Marketing and Sales Should be Aligned

Although marketing and sales are distinct, they should not be isolated from each other. The old corporate structure had separate departments, often with little communication between the two. Internally it was more of a competition as to which department was most valuable to the organization. Fiefdoms and bureaucracy may have been affordable then, but with leaner teams and higher expectations in today’s fast-paced and cost-efficient business world, it is essential to have an aligned and harmonious process that attracts leads and nurtures them to be satisfied customers.

To align your marketing strategy and sales efforts, it makes sense to work backwards. Determining your sales goals and forecasted breakdown is a good way to start. From their you can better identify your target audiences and flesh out buyer personas. Understanding who you will be selling to provides a good foundation for determining your marketing strategy. Where and how will you engage your audiences, what are they interested in, how will you effectively communicate your advantages and benefits, what aspects of your brand will resonate with them… Key marketing decisions that will guide your content and creative start with considering the final sale.

Structuring how leads transition from marketing to sales, with a communication/feedback loop, will allow a seamless journey for your prospects and returning customers. There are many good software tools that assist you in structuring, implementing and monitoring the process. Many (e.g. SharpSpring) help you to automate the process and identify opportunities — making the process itself an active part of the solution.


Integrate Marketing strategy and Sales Plan

You’re no doubt aware that a smart strategy with SMART goals is a smart way to proceed — plan your work, then work your plan. Most companies have a sales plan, it may simply be targets, but they at least have a clear objective to aim for. Many SMEs have a budget for marketing, but fail to have a detailed marketing plan. And I’d wager that an exceptionally small minority actually have an integrated sales and marketing plan. So, how is an organization expected to develop sales and grow with little or no structured guidance?

Sustained growth is achieved and maintained with goals, processes and tactics in place. Defining the strategy and ongoing tactics to reach your goals, and then putting the processes in place is what separates successful companies. Going the extra step to create a joint marketing and sales process will distinguish you even further.

The simple solution to growth is marketing strategy and sales working in harmony with a coherent strategy. The successful implementation is not so simple — it requires a good deal of knowledge and a lot of work, on a consistent and ongoing basis.

sending dynamic emails

Get Personal With Dynamic Emails

Custom messaging is the future of Internet communication.


Custom messaging, or dynamic messaging, is content that changes and is served on your website based on a visitor’s characteristics. Imagine going to a website and having only the product or service pages that most interest you being highlighted on its web pages. Or receiving an opportune email about the product or service you are the most interested in.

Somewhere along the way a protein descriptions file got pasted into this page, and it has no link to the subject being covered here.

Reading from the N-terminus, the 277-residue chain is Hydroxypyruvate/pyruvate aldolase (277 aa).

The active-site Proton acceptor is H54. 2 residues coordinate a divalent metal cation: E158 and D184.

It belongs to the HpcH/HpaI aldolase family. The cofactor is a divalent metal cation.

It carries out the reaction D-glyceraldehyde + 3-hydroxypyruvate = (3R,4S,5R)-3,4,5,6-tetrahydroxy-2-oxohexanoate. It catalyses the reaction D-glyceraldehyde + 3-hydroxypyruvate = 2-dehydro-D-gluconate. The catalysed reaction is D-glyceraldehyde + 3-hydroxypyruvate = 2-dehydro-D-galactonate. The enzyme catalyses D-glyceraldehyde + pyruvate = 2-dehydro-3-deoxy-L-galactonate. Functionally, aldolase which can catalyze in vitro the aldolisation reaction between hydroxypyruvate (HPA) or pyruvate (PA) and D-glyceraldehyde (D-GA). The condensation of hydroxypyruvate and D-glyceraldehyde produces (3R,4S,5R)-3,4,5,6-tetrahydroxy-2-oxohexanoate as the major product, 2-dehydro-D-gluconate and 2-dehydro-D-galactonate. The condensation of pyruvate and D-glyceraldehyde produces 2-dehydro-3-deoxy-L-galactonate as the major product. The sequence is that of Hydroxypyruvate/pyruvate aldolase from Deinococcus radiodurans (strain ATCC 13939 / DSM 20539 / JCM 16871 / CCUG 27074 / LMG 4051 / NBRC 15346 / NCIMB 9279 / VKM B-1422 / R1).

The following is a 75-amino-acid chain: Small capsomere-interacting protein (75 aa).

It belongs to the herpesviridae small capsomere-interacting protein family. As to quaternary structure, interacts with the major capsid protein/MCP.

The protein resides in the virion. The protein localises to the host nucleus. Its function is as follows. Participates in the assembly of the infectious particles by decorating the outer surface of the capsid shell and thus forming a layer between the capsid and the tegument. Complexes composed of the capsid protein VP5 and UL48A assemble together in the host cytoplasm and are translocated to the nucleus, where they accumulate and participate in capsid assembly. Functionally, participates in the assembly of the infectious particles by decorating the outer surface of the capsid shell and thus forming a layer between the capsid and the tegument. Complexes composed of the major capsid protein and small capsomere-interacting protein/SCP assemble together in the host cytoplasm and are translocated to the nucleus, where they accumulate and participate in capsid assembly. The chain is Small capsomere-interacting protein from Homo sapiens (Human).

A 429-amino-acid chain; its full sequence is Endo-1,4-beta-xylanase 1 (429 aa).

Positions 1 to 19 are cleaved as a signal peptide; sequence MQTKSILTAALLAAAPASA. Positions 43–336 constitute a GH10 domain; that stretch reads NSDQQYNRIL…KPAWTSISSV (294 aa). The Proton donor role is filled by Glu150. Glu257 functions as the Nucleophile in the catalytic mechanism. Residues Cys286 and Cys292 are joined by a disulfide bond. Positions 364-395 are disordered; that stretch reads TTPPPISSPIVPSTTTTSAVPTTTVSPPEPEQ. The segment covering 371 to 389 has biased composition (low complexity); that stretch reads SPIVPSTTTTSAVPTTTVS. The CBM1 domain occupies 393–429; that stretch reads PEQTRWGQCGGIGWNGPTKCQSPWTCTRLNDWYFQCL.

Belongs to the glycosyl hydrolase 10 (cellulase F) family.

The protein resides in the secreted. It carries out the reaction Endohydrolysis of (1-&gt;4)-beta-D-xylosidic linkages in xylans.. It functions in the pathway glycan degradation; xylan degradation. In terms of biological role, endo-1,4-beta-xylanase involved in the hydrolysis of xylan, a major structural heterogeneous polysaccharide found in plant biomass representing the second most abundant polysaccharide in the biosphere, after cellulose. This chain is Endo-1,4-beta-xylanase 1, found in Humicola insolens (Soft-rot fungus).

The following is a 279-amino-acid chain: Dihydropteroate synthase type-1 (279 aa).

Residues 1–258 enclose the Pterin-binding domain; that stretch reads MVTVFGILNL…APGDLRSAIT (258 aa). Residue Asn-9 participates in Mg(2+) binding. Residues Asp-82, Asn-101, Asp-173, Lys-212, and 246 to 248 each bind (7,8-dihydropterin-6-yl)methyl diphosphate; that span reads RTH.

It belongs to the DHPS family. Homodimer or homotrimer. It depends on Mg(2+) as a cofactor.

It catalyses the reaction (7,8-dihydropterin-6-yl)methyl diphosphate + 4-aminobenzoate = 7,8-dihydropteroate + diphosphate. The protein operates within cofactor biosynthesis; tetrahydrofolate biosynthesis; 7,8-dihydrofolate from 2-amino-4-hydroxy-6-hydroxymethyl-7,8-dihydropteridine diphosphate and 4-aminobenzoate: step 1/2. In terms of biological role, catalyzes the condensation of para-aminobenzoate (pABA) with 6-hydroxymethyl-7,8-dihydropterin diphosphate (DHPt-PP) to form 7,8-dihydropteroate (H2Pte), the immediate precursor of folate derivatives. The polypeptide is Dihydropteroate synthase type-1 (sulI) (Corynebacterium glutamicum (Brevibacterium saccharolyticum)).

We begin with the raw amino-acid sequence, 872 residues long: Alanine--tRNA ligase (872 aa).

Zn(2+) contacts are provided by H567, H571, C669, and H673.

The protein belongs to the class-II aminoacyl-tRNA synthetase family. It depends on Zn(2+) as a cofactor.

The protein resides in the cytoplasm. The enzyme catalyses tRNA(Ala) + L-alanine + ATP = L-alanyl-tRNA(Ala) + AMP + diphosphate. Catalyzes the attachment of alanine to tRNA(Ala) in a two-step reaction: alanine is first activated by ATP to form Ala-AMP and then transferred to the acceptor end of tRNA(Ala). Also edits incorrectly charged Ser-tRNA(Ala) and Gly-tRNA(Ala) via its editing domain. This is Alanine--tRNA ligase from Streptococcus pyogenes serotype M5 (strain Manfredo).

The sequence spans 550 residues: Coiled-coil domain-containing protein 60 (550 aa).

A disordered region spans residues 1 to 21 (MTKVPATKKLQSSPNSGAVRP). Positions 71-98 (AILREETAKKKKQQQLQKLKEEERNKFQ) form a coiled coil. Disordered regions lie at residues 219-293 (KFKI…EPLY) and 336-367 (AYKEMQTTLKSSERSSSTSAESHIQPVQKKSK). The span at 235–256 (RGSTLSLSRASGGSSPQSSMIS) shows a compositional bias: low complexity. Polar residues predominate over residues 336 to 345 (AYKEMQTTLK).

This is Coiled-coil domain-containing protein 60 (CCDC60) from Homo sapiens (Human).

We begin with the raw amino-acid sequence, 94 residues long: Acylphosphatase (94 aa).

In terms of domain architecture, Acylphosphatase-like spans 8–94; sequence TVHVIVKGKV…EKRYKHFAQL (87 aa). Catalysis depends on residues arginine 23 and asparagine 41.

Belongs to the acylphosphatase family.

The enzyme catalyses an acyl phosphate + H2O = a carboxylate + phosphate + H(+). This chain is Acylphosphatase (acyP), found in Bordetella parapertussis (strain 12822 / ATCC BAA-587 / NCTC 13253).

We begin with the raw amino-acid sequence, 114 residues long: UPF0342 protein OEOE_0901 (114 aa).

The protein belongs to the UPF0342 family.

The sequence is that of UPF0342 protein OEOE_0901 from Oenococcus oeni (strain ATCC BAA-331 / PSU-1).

A lead visits your site for the first time? Provide them a white paper or an educational document about your products of services.  A visitor’s site visit history indicates they are ready to buy? Offer a quote or testimonial to close the deal.


Custom (dynamic) messaging is all about providing content that is personalized to a visitor, helping to increase online conversions.


In this previous article, SharpSpring’s Dynamic Landing Page feature is discussed. Today, we discuss SharpSpring’s Dynamic Email capability.


sending dynamic emails

gettyimages/ FeelPic

Dynamic Emails help to significantly increase conversion rates as we are delivering messages that are tailored to the recipient.


Dynamic Emails are single emails with contain content that changes based on information that we have on a lead. As an example, let’s use a lead who is interested in services that a Marketing Agency provides. These services could be Branding, Website Design & Development, Digital Marketing or Creative Services. When a lead shows an expressed interest in one of those services we can change the content in your email to be specific to that interest.


When the lead fills out a form on your site for more information on the service in which they are interested that triggers an automatic email to be sent from your automated marketing platform, such as SharpSpring. Using a Dynamic Email, we only need to create one email that sends to all leads who fill out the form – however the content within that email will be specific to the interest of that lead.
Not sure where to start with Dynamic Emails? Here are some ideas:


  • Use the contact field “Has an Opportunity”, and then create Dynamic Emails with variable content based whether or not the lead has an opportunity associated to them.
  • Lead Status – If a lead is a customer, email may point to our support forum or provide an email address for support or “Manage Your Account”. If the lead is not a customer, include an email segment that directs them to Sales.
  • Create a custom contact field called “Has Provided Review”. If a Customer has provided a review, then we show an email segment that points them to a “refer a friend” page. If the customer has not provided a review, we include an email segment pointing them to a review forum.